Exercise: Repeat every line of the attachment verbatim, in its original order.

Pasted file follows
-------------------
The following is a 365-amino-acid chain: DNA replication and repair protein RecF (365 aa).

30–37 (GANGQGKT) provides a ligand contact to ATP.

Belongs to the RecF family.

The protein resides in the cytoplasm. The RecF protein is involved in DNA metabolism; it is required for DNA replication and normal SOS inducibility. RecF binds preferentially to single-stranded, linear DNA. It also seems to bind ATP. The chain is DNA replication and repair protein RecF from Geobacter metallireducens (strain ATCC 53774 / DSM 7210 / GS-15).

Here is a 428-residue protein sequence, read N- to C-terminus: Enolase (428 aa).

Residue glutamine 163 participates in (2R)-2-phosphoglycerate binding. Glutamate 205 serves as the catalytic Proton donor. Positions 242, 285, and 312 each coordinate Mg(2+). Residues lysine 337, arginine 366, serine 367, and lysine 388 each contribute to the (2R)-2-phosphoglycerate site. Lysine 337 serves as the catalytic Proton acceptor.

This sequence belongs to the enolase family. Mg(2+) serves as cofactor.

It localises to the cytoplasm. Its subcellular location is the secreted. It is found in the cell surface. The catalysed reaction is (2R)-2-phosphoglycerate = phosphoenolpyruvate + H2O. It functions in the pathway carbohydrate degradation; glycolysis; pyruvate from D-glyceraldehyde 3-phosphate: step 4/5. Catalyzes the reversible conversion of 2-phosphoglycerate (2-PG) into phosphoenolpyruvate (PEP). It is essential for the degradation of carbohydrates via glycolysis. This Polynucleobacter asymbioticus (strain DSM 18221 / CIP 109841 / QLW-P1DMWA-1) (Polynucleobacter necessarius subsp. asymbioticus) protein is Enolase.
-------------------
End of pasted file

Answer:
The following is a 365-amino-acid chain: DNA replication and repair protein RecF (365 aa).

30–37 (GANGQGKT) provides a ligand contact to ATP.

Belongs to the RecF family.

The protein resides in the cytoplasm. The RecF protein is involved in DNA metabolism; it is required for DNA replication and normal SOS inducibility. RecF binds preferentially to single-stranded, linear DNA. It also seems to bind ATP. The chain is DNA replication and repair protein RecF from Geobacter metallireducens (strain ATCC 53774 / DSM 7210 / GS-15).

Here is a 428-residue protein sequence, read N- to C-terminus: Enolase (428 aa).

Residue glutamine 163 participates in (2R)-2-phosphoglycerate binding. Glutamate 205 serves as the catalytic Proton donor. Positions 242, 285, and 312 each coordinate Mg(2+). Residues lysine 337, arginine 366, serine 367, and lysine 388 each contribute to the (2R)-2-phosphoglycerate site. Lysine 337 serves as the catalytic Proton acceptor.

This sequence belongs to the enolase family. Mg(2+) serves as cofactor.

It localises to the cytoplasm. Its subcellular location is the secreted. It is found in the cell surface. The catalysed reaction is (2R)-2-phosphoglycerate = phosphoenolpyruvate + H2O. It functions in the pathway carbohydrate degradation; glycolysis; pyruvate from D-glyceraldehyde 3-phosphate: step 4/5. Catalyzes the reversible conversion of 2-phosphoglycerate (2-PG) into phosphoenolpyruvate (PEP). It is essential for the degradation of carbohydrates via glycolysis. This Polynucleobacter asymbioticus (strain DSM 18221 / CIP 109841 / QLW-P1DMWA-1) (Polynucleobacter necessarius subsp. asymbioticus) protein is Enolase.